The coronavirus pandemic has caused trauma, stress and anxiety to Britons across the county over the last year.
Since the first wave hit in March 2020, the UK has reported 4.4 million cases and more than 127,000 deaths.
Meanwhile, countless numbers of people have lost their jobs and the NHS backlog of non-coronavirus medical treatments has skyrocketed.
But two types of households have reported feeling worried or really worried about the effect coronavirus is having on their lives more frequently than others, according a new report from the Office for National Statistics (ONS).
Throughout the pandemic, adults belonging to households with children reported being worried more often than the national average.
The same applied for adults in two-person households where one person was aged 65 or over.
For instance, in spring 2020, 79% of adults in two-person households where one person was aged over 65 reported being worried compared to the national average of 76%.
This was likely because older people are among the group who are at higher risk of serious illness or death from the virus.
During the same period, almost eight in 10 (79%) of adults in households with children also reported being worried about the effect of the pandemic.
Households with children have continued to report a high proportion of worry throughout the year with 71% in summer 2020 and 74% in early 2021.
Parents have likely been feeling new levels of strain over that last year as they try to work from home and look after children who are cooped up all day.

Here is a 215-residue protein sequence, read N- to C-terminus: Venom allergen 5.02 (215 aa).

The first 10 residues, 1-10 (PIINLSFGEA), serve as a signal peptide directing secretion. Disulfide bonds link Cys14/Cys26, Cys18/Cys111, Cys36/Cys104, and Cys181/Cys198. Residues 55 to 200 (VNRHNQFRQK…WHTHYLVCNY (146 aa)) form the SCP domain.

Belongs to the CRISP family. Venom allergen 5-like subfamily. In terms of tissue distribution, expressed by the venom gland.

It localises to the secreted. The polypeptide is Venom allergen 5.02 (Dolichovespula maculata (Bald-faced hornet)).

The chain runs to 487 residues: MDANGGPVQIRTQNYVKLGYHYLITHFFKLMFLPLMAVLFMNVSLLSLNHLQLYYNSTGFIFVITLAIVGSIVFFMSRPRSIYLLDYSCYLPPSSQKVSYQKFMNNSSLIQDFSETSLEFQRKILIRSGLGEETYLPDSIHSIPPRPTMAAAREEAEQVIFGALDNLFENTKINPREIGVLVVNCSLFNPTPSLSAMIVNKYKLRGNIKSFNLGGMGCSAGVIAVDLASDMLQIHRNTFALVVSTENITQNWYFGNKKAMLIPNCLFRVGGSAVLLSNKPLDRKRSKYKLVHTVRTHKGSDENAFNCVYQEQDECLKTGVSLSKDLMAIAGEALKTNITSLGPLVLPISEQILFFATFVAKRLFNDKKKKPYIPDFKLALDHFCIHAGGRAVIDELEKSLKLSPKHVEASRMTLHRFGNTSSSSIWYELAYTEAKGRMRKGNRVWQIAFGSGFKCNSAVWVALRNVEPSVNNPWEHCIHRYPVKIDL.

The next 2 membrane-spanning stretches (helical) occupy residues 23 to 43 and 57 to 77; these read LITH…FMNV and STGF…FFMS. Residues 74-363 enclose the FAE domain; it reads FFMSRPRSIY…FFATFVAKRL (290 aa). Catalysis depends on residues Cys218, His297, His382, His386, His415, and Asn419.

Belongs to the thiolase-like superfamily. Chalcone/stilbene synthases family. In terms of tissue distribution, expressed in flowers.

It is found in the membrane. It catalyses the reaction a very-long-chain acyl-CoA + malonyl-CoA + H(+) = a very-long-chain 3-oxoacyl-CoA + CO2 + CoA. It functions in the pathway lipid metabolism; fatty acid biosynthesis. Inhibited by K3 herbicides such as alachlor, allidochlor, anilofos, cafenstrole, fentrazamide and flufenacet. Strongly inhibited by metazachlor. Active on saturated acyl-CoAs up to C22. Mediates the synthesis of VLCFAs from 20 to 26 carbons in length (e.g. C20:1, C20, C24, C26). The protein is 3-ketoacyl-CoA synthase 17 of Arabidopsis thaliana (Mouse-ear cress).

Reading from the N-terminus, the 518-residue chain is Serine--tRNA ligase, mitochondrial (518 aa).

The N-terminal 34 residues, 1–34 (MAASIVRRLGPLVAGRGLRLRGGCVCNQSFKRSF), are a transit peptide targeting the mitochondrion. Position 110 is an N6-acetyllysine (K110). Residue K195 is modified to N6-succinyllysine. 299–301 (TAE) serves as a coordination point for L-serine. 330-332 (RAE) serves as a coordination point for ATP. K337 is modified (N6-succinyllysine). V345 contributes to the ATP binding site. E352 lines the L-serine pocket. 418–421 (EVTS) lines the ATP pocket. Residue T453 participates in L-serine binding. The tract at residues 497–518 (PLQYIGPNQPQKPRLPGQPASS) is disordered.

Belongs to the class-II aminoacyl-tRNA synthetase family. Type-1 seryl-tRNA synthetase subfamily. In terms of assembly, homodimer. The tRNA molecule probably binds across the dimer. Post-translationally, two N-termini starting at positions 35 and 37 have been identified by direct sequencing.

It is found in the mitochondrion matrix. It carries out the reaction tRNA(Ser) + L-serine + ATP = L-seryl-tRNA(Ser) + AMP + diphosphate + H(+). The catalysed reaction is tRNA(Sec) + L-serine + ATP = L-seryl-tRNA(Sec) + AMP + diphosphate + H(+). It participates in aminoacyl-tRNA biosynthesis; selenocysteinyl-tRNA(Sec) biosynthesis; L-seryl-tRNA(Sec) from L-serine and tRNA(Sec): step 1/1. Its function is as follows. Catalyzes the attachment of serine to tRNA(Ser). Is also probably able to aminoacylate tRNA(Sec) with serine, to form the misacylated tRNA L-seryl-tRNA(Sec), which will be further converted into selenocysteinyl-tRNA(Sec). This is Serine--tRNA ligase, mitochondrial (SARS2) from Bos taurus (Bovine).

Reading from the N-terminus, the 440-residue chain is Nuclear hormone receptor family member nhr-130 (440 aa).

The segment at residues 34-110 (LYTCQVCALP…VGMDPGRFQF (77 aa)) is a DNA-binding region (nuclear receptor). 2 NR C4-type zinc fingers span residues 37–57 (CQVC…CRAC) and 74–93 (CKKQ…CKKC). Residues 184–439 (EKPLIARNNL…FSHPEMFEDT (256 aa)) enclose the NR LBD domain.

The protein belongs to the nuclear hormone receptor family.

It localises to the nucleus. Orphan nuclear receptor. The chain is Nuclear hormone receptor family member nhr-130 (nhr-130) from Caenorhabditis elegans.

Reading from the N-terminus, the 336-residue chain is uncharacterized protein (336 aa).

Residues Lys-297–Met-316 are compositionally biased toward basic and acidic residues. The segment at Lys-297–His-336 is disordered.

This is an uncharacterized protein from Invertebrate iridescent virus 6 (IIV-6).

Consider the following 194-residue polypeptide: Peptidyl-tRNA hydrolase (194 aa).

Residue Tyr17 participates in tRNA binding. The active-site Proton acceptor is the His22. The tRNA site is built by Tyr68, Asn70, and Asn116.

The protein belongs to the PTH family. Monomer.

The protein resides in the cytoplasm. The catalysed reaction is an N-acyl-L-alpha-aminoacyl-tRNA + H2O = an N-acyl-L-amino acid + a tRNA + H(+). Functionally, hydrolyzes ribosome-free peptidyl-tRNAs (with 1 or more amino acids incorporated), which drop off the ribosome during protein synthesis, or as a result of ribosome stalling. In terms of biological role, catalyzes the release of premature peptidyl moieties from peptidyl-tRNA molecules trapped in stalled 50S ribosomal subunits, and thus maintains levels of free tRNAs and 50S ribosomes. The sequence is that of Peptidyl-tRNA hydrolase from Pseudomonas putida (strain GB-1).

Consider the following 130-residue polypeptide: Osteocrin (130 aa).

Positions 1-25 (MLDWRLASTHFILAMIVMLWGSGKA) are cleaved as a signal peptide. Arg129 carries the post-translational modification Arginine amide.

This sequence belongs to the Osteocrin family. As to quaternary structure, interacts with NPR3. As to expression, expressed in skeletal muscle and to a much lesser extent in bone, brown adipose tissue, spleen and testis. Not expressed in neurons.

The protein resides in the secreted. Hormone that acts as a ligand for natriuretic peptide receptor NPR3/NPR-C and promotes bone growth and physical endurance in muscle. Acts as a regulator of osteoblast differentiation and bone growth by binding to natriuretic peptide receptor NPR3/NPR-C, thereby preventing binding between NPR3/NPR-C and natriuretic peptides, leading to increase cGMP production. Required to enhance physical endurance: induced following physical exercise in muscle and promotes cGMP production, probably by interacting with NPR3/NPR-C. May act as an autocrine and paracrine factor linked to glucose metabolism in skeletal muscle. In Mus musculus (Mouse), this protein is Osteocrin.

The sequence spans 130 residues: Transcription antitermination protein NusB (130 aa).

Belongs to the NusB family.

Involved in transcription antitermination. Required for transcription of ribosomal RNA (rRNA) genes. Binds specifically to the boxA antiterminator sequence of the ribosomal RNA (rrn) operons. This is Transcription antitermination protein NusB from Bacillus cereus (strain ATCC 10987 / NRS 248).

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Parents have also been faced with homeschooling their children while schools were closed.
A YouGov poll from last June showed that two-thirds of parents who are homeschooling children were struggling to maintain discipline and motivation.
The ONS report also found that the proportion of people who think life will return to the pre-pandemic normal has decreased since spring 2020.
In this instance, older households were least optimistic about a return to normal life from the beginning of the pandemic.
Meanwhile, the largest decreases were seen for households of single adults aged 16 years to 64 years which fell by 29 percentage points from around 70% to a little over 40%.
Other changes reported by the ONS included almost half of working adults from two-person households, single adult households under 65 years, and households with children reported working from home during the pandemic.
Meanwhile, the pandemic saw households reporting that they have been able to save.
Adults in two-person households under 65 years consistently reported being able to save money in the next 12 months, above the national average in all periods.
Meanwhile, households with children were least likely to report being able to save.
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